Axel Springer: Thriving in a Dying Industry - Newspapers!

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While newspapers and print outfits are losing their shirts all around us, the German company Axel Springer recently reported its "highest net income since the company was founded" 62 years ago.

How is this possible?

What are they doing that our friends at the NY Times aren't?

From the NYTimes:

Axel Springer generates 14 percent of its revenue online, more than most American newspapers, even though the markets in which it operates — primarily Germany and Eastern Europe — are less digitally developed than the United States.

One reason, Mr. Döpfner said, is that Axel Springer has dared to compete with itself. Instead of trying to protect existing publications, it acquired or created new ones, some of which distribute the same content to different audiences.

At one newsroom in Berlin, for example, journalists produce content for six publications: the national newspaper Die Welt, its Sunday edition and a tabloid version aimed at younger readers; a local paper called Berliner Morgenpost, and two Web sites.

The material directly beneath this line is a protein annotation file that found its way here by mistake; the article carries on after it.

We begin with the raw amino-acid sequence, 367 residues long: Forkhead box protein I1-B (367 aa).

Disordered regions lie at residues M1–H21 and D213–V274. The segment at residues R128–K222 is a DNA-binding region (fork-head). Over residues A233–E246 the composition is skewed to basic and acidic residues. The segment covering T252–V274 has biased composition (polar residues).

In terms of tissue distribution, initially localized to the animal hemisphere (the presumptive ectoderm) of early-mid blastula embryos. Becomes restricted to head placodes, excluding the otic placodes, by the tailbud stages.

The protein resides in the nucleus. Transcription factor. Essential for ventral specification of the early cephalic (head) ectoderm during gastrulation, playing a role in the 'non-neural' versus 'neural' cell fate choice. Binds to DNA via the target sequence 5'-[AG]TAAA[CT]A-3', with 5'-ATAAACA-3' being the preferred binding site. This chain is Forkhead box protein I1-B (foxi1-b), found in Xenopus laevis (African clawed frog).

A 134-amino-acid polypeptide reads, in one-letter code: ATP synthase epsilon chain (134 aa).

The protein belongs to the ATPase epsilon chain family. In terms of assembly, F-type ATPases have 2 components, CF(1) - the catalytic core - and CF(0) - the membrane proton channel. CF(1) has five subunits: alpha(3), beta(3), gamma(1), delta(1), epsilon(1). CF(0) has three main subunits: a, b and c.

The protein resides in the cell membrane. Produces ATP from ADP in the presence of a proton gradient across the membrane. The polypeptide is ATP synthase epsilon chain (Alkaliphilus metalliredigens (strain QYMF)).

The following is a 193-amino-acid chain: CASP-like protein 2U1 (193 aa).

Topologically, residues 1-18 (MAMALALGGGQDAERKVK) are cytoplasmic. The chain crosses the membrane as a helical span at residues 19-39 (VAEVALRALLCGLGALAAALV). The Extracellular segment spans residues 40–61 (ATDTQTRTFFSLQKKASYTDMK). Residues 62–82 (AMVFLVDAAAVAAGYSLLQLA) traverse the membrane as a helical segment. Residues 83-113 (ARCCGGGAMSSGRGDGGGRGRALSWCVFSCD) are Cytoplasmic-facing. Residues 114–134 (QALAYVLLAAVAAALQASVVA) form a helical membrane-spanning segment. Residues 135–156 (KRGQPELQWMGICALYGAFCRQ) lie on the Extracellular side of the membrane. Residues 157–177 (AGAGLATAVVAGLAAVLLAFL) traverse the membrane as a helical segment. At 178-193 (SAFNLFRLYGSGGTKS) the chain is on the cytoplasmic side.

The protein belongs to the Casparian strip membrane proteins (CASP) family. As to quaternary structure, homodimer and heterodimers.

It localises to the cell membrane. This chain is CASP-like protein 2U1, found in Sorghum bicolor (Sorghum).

Though advertising has slumped in Germany, Axel Springer has been able to offset the shortfall by raising the price of publications like Bild, which sells more than three million copies. Now Axel Springer is looking for “undervalued assets” to buy.

Mr. Döpfner said the company would even have a look in the United States “if a meaningful position arises in a significant market.”

OK. So what are newspapers in this country going to do? Stay tuned.

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This page contains a single entry by Christian Sarkar published on April 7, 2009 1:31 AM.

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